United States Nuclear Regulatory Commission - Protecting People and the Environment

Recommendations for Revision of Regulatory Guide 1.78 (NUREG/CR-6624)

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Publication Information

Manuscript Completed: October 1999
Date Published: November 1999

Prepared by:
L.B. Sasser, P.M. Daling, P. Pelto, M.Yurconic

Pacific Northwest National Laboratory
Richland, WA 99352

S. Basu, NRC Project Manager

Prepared for:
Division of Systems Analysis and Regulatory Effectiveness
Office of Nuclear Regulatory Research
U.S. Nuclear Regulatory Commission
Washington, DC 20555-0001

NRC Job Code W6246

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Abstract

To ensure safe operation of commercial nuclear power plants, control room operators must be protected from dangers arising from possible exposure to hazardous chemicals that may be discharged as a result of equipment failure, operator errors, or events external to plant operation. Conditions must exist where accidental exposure to such materials still allows the operators to operate the plant safely. Protective emergency limits should be based on levels that will allow operators to function while fresh-air mask and protective clothing are donned (two-minute limit), and for up to eight hours afterward if the toxic material is not eliminated. Regulatory Guide 1.78 provides toxicity limits for 27 example chemicals used in or near reactor control rooms. This document needs to be updated and expanded to include more chemicals. This project was initiated to provide updated 2-minute limits based on the Immediately Dangerous to Life or Health (IDLH) values established by the National Institute for Occupational Safety and Health (NIOSH) as operator response limits in for Regulatory Guide 1.78.

A review of the 1994 revised NIOSH IDLH concentrations was conducted for the purpose of using the IDLH to replace and expand the toxicity limits in NRC Regulatory Guide 1.78. A list of IDLH values was provided for chemicals listed in the 1994 draft of the (NIOSH) documentation for IDLH concentrations. It was concluded that the IDLH values represent reasonable limits to provide adequate time to don protective apparel and will provide an adequate margin of safety for protecting the operators. In general, the revised NIOSH IDLH values are recommended for replacing the chemical toxicity limits in Regulatory Guide 1.78. Where these values were determined to be inadequate, values from other sources were recommended for some chemicals.

A review of more recent transportation accident statistics was conducted to determine if the definitions of frequent shipments in Regulatory Guide 1.78 are still valid. It is recommended that the current definitions of frequent shipments be retained as screening criteria to determine the hazardous chemicals that must be considered in evaluating the habitability of control rooms during postulated hazardous chemical releases. However, a clarification in the Regulatory Guide 1.78 language should be provided to indicate that the criteria refer to total shipments irrespective of the nature of chemicals. The technical basis for this conclusion is described in this report.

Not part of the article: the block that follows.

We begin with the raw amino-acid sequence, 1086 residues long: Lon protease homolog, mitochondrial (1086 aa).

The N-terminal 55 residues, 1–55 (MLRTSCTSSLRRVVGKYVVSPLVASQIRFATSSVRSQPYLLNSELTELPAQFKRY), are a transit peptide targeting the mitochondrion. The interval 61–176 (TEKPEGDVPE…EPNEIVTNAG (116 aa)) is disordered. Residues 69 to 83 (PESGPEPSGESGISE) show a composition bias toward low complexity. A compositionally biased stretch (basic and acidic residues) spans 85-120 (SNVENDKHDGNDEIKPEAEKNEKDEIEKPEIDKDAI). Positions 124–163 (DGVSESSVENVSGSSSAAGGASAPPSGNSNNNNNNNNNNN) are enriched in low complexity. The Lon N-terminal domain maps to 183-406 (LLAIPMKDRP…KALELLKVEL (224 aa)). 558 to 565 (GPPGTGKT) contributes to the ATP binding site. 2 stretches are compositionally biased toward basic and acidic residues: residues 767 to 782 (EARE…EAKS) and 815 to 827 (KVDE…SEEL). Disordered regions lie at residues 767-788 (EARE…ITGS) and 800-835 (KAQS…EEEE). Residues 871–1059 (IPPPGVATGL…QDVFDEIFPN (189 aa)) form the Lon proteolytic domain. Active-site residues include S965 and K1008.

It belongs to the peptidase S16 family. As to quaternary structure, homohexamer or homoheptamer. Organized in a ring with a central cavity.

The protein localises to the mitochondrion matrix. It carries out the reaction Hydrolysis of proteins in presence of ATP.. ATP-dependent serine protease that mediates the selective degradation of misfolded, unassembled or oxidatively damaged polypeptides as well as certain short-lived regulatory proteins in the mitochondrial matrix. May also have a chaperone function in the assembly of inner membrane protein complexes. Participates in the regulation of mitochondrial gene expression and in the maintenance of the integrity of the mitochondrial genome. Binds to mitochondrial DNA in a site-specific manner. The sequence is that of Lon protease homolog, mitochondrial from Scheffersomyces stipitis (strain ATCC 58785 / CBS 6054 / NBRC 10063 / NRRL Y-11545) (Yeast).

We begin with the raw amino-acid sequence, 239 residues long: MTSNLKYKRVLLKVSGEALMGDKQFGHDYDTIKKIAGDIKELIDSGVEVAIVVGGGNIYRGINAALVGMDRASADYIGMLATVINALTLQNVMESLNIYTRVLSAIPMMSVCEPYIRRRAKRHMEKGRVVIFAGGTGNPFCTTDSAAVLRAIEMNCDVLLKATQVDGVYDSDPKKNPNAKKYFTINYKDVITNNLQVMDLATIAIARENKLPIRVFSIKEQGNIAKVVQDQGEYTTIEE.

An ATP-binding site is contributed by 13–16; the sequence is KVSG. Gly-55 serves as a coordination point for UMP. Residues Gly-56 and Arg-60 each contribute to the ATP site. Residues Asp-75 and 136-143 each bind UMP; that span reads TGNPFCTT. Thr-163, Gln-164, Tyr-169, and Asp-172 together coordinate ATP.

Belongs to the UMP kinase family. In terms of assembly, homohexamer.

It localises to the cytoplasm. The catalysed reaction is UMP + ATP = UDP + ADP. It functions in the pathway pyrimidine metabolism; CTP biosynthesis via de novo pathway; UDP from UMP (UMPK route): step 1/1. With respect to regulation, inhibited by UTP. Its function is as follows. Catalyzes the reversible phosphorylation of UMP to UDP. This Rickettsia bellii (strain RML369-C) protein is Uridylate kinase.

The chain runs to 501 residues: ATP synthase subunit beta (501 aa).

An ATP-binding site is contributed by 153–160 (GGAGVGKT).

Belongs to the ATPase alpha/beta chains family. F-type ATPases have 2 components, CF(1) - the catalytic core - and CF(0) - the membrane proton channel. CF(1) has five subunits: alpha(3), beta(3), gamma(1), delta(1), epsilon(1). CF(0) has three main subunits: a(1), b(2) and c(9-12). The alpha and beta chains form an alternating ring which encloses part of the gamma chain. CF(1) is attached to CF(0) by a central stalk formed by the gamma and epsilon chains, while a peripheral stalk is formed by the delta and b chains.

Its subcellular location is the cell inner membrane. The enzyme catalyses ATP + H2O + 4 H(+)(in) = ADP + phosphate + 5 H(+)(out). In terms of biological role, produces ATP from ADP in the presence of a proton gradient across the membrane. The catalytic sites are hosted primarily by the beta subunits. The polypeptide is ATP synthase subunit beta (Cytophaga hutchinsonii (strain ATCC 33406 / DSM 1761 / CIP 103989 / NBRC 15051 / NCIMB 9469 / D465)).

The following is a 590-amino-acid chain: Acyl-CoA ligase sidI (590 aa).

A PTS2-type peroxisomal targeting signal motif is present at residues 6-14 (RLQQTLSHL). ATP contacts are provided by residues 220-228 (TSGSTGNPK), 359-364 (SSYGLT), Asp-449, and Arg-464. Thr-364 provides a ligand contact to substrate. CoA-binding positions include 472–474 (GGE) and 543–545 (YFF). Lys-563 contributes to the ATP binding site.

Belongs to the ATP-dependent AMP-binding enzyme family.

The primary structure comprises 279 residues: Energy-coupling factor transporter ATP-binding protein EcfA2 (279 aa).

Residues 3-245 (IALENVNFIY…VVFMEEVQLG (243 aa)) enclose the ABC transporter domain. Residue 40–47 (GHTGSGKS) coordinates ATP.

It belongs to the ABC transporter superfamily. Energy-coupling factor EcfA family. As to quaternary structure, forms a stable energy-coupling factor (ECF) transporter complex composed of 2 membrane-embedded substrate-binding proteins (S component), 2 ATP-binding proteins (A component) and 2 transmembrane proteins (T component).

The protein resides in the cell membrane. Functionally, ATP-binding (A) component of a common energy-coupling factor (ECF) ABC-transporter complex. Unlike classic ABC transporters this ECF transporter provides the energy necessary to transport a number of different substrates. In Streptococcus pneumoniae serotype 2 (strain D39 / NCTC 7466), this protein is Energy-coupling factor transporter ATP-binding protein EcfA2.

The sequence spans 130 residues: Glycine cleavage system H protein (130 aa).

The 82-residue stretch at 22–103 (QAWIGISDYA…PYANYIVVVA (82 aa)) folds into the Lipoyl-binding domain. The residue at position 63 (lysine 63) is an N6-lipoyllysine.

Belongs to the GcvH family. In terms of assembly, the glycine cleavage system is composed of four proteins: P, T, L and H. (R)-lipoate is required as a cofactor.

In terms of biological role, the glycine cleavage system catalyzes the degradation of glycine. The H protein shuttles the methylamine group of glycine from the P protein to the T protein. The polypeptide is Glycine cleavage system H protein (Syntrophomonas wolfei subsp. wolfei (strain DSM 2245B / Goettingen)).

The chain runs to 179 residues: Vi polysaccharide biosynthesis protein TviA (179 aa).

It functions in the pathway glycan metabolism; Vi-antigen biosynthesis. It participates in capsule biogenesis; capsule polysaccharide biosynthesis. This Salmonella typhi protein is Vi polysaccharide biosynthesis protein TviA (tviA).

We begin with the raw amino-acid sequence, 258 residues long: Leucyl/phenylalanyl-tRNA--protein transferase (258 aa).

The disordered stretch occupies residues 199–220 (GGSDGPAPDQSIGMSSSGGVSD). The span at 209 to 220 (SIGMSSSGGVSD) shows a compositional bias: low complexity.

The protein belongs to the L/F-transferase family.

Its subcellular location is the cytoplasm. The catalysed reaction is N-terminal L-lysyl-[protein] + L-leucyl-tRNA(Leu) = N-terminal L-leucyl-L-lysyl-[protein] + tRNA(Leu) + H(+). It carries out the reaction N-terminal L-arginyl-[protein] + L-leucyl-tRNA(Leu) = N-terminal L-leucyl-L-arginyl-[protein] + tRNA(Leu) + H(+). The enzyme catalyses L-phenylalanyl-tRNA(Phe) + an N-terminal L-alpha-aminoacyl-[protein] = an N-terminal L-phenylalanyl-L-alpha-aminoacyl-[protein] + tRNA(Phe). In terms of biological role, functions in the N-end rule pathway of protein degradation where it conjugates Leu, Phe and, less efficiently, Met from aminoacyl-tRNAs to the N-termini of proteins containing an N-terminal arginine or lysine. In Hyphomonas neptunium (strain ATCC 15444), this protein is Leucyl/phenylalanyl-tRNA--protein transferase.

A significant amount of research has been conducted that improves the meteorological and ventilation flow models presented in Regulatory Guide 1.78. This research has resulted in development of a modular control room habitability evaluation software package name HABIT. Of most interest to Regulatory Guide 1.78 is a HABIT module called EXTRAN that calculates atmospheric concentrations of radioactive and toxic chemical materials that would result from a release event. EXTRAN represents an improvement in technology relative to the Regulatory Guide 1.78 atmospheric dispersion model as it combines procedures for estimating the amount of airbome material, a Gaussian puff model, and the most recent building wake diffusion coefficient algorithms. Consequently, it is recommended that Regulatory Positions C.5 and C.6 as well as Appendix B of Regulatory Guide 1.78 be revised to incorporate these improvements in meteorological and ventilation flow models.

The values and impacts associated with the revision of Regulatory Guide 1.78 have been addressed in a primarily qualitative manner. Any increase in industry costs associated with the revisions are estimated to be offset by potential for cost savings that could result from a decrease in the requirements for control room habitability systems as a result of revising the toxicity limits. The proposed revision also represents an improvement of knowledge as the revision incorporates updated toxicity limits and a more comprehensive list of hazardous chemicals. An increase in regulatory efficiency is an important attribute for this proposed regulatory action. It is as such noted but not quantified.

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